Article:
We can achieve the same behavior by synchronizing both the methods: getI and setI so that it would allow only one thread to enter the synchronized context. Isn't it? How the explicit locking differs from synchronized in this context?
 
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I am just wondering why someone would take the lock more than once?


In multi-threaded code (like a web app) often multiple users run the same code at the same time.

We can achieve the same behavior by synchronizing both the methods: getI and setI so that it would allow only one thread to enter the synchronized context.


As you said, synchronizing only allows a single thread to run the code - that's generally not what you want in a multi-threaded application that services multiple users simultaneously.
 
Campbell Ritchie
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Tim Moores wrote:. . . As you said, synchronizing only allows a single thread to run the code . . .

Good point; it might be possible to have different locks for different methods. That is what the read‑write locks are all about.
 
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Vaibhav Gargs wrote:
We can achieve the same behavior by synchronizing both the methods: getI and setI so that it would allow only one thread to enter the synchronized context. Isn't it? How the explicit locking differs from synchronized in this context?



The ReentrantLock class was added with Java 5, as a replacement for the synchronized keyword. It actually can be used to do everything that the synchronized keyword can do.

The reverse is not true however. The synchronize keyword, can't be used to try a lock, doesn't have any fairness controls, and doesn't support more than one condition variable per lock.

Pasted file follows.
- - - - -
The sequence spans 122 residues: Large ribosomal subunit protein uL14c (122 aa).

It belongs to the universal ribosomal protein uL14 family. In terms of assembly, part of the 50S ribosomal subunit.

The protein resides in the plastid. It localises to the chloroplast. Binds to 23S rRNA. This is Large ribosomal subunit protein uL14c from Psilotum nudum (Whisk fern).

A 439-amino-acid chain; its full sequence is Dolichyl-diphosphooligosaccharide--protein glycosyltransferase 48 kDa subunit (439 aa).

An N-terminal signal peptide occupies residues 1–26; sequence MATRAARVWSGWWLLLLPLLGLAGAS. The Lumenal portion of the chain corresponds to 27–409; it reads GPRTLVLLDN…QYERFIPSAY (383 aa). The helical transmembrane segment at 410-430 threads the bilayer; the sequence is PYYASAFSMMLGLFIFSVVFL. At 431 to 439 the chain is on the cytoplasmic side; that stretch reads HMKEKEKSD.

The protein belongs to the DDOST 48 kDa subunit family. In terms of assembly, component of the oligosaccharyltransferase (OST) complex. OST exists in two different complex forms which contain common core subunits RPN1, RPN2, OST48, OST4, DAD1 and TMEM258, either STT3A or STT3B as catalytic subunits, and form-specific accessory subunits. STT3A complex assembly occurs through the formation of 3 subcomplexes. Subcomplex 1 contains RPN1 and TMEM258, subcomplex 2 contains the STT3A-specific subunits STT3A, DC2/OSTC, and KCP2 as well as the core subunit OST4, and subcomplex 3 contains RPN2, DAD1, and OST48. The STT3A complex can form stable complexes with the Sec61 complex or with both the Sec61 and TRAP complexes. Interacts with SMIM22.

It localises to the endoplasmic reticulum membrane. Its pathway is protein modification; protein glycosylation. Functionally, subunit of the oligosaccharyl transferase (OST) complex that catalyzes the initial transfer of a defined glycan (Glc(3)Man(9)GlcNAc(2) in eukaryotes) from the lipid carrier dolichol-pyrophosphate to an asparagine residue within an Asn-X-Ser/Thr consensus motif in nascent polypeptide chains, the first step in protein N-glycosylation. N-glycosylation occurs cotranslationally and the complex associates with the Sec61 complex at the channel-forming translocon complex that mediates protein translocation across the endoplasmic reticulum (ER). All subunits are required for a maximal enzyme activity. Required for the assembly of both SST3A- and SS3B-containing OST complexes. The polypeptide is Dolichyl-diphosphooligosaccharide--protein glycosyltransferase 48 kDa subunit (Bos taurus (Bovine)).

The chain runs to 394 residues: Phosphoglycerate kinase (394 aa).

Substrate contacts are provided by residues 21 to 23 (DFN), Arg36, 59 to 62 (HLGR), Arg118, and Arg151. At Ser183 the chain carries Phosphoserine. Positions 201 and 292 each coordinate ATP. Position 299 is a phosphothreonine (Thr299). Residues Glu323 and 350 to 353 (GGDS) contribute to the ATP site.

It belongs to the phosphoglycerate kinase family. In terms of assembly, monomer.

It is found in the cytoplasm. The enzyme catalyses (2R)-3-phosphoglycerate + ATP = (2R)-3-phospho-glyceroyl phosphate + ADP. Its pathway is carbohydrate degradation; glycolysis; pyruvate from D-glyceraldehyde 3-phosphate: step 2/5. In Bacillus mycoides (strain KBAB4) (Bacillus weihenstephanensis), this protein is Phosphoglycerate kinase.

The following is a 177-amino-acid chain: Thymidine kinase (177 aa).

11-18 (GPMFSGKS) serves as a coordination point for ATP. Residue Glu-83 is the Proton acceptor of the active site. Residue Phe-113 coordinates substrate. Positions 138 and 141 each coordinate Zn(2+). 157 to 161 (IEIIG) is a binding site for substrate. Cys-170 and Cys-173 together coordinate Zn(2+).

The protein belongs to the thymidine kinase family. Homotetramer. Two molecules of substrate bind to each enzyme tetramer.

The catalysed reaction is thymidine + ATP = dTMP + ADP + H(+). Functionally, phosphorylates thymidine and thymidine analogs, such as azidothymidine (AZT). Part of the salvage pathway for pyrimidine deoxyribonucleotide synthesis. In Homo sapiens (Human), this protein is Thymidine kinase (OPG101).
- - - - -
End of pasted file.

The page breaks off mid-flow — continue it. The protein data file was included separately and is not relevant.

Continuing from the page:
Henry
 
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I merged your stuff with the following thread. I hope that is okay by you.
 
Vaibhav Gargs
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We can achieve synchronization using two approaches : synchronized keyword and locks interfaces? Which one is preferred in which scenario and why?
 
Campbell Ritchie
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You asked about locks a few weeks ago; you  will have seen that Lock objects ive you much more flexibility and versatility than the synchronized keyword. I think you would prefer locks all the time.
 
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Campbell Ritchie wrote:You asked about locks a few weeks ago



Agreed... https://coderanch.com/t/698053/java/ReentrantLocks-Java

Henry
 
Vaibhav Gargs
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Thanks Campbell and Henry. I am sorry as I was looking for my older post but couldn't locate it due to title as Reentrant Locks. I will continue with the older thread, can you please remove this thread as duplicate.
 
Vaibhav Gargs
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Paul Clapham wrote:Vaibhav Gargs,
I have merged your topic into this topic. I hope that helps.



Thanks Paul. It helps.